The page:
SeaWorld to Sue California Regulators Over Orca Breeding Ban

  • Commission defends move, saying captivity harms killer whales
  • `Company now has about 40 years to phase out public display'

SeaWorld San Diego, mom and baby whale swim together at SeaWorld San Diego's Shamu Stadium.

Photographer: Mike Aguilera/SeaWorld San Diego via Getty Images

SeaWorld Entertainment Inc. said it plans to sue the California Coastal Commission after the panel imposed a ban on whale breeding at the company’s San Diego theme park.

“As a regulatory board charged with managing coastal development and related land-use decisions, the Coastal Commission went way beyond its jurisdiction and authority when it banned breeding by killer whales at SeaWorld,” Chief Executive Officer Joel Manby said in a statement Thursday.

The Orlando, Florida-based theme-park operator has come under fire from animal-rights activists who say that the company shouldn’t keep killer whales in captivity. SeaWorld said last year it planned to enlarge its orca tanks in California, Texas and Florida.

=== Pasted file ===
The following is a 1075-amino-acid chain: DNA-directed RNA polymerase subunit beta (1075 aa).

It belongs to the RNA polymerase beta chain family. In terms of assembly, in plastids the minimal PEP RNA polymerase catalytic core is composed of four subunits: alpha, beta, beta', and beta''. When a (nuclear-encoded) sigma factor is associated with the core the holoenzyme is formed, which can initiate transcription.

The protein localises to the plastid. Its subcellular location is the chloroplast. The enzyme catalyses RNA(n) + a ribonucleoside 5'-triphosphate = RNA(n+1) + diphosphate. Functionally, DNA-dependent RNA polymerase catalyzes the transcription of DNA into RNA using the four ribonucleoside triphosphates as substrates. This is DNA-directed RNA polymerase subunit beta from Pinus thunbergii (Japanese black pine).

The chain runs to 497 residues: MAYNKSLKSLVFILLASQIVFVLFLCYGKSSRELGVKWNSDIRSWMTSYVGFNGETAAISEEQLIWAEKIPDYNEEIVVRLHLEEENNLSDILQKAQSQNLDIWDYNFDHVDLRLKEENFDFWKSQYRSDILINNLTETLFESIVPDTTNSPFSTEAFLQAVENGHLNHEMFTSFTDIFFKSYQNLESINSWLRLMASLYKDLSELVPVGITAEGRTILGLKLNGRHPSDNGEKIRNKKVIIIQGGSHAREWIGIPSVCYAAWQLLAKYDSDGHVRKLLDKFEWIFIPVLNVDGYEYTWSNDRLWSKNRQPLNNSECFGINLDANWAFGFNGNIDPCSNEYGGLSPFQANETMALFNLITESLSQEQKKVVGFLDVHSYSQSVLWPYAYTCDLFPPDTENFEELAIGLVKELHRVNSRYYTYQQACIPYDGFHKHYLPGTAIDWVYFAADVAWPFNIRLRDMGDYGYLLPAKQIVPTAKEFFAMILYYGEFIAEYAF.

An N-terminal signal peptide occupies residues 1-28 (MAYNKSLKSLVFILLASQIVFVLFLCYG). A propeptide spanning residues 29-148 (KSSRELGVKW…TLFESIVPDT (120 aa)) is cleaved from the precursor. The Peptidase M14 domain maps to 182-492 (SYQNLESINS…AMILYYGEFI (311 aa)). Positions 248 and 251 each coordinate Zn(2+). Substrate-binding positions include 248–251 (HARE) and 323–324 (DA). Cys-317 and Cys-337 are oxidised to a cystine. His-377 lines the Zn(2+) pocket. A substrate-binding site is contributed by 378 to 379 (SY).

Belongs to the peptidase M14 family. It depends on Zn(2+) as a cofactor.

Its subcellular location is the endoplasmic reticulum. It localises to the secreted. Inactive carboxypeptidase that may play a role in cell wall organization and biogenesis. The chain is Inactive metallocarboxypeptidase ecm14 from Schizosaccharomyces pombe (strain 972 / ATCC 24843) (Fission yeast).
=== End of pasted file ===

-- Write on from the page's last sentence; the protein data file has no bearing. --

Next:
Last week, the Coastal Commission approved the planned $100 million San Diego project while including a ban on breeding the animals.

The commission’s 11-1 vote to ban whale breeding is grounded in state law and is not preempted by any federal statues, Danya Bochco, vice chair of the commission, said in an opinion piece in the San Diego Union-Tribune Thursday.

Testimony before the commission made a compelling case that confining orcas in tanks makes them more aggressive and can lead to their harm, she wrote.

“If SeaWorld’s longevity projections are correct, the company now has about 40 years to phase out public display with its current whale collection, and plan for a Shamu-free future,” Bochco said.

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